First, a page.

Department of Agriculture and Water Resources, April 2016
These case studies share examples of existing farmer collaboration
If you have difficulty accessing this file, visit
web accessibility for assistance.
- As Australian mangoes appeal to premium export markets, the industry aimed to double mango exports by 2016–17.
- A pilot programme in the US was chosen to test a collaborative export plan, and initial shipments in 2015 laid the foundation for future years.
- While the pilot was considered a success and opened new export markets, there were challenges.
- Participants have used knowledge and trust built in the pilot programme to address other issues.
- For further information visit agriculture.gov.au/cooperatives
The Australian mango industry produces 50 000 tonnes of fresh mangoes each season, of which up to 10 per cent is exported to markets in Hong Kong, New Zealand, Singapore and the United Arab Emirates.
The domestic market is very profitable so growers tend to be spot sellers in overseas markets, where price drives a transactional approach to exports.
But Australian mangoes have unique genetics, resulting in a product that appeals to premium export markets, so the industry agreed to an ambitious goal of doubling mango exports by 2016–17.
Australian Mango Industry Association (AMIA) CEO, Robert Gray, said the industry knew it would have to work together. ‘To meet our export goals we needed greater collaboration and co-operation between growers, exporters and importers, and we needed to see exports supported by industry-led market development programs.’
The five-year Australian Mango Export Plan was developed by AMIA in 2014 with the assistance of the Northern Territory, Queensland and Western Australian governments.
A pilot program in the United States of America (US) market was chosen to test the collaborative export plan. Access to the US was achieved in December 2014 under a four-year pilot programme agreed between the Australian and US governments. Growers and packing sheds were invited to register for the programme, which included Australian Department of Agriculture compliance verification and audit by the United States Department of Agriculture.
The first year saw two initial commercial shipments to the US in February 2015. These proved the market access pathway and laid the foundations for future years.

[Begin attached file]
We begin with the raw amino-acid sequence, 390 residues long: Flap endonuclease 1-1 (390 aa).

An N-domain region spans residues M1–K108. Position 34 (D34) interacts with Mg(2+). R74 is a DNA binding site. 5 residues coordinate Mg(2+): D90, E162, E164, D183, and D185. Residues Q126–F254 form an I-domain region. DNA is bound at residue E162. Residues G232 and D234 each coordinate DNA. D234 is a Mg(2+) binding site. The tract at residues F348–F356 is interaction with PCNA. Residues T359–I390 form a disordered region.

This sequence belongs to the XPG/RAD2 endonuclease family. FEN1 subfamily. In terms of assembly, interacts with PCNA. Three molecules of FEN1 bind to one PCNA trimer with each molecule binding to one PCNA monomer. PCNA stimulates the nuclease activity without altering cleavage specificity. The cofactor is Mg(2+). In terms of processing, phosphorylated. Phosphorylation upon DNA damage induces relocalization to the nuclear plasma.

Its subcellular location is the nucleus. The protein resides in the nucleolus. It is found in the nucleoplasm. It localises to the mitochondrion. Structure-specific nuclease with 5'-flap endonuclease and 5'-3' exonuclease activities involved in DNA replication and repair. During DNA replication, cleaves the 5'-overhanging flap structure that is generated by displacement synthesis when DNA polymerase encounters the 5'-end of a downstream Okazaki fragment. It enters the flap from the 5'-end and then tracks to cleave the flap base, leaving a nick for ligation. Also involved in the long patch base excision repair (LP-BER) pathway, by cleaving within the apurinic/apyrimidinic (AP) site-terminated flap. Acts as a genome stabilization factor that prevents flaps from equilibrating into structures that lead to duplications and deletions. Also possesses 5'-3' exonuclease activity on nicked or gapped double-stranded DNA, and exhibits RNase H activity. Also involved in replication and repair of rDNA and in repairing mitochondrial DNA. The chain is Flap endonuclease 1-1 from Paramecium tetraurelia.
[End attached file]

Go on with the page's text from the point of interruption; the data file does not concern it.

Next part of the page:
When people taste success in a collaborative project they start to think about what else they can achieve.
What started as a specific project to get mangoes into the US market has laid the foundations for future years.
A working group, open to all interested stakeholders, was formed and it includes growers (representing about 70 per cent of national mango production) and exporters, who have committed to guidelines that govern how they will collaborate.
An important element of the collaboration is the transparency of information and the willingness of participants to share commercial information to ensure success. AMIA has applied to the Australian Competition and Consumer Commission (ACCC) for an exemption from relevant competition rules for its export market development.
While the pilot programme is considered a success, the industry must manage some grower unease about collaborative marketing. Some growers are uncomfortable with a structured and industry-managed export programme where commercial information is shared along the supply chain.
Another challenge is simply having the resources to allocate to new market development.
‘Anything new needs a disproportionate amount of energy to maintain momentum. New models will bring new challenges that inevitably require a significant investment of resources,’ said Robert Gray.
Beyond the benefits of opening new export markets, the pilot programme has delivered another benefit to industry.
‘When people taste success in a collaborative project they start to think about what else they can achieve.
‘What started as a specific project to get mangoes into the US market has led to participants taking the knowledge and the trust built within industry to address other issues collaboratively.
‘That’s the big win!’
These case studies were compiled by RIRDC to share examples of existing farmer collaboration.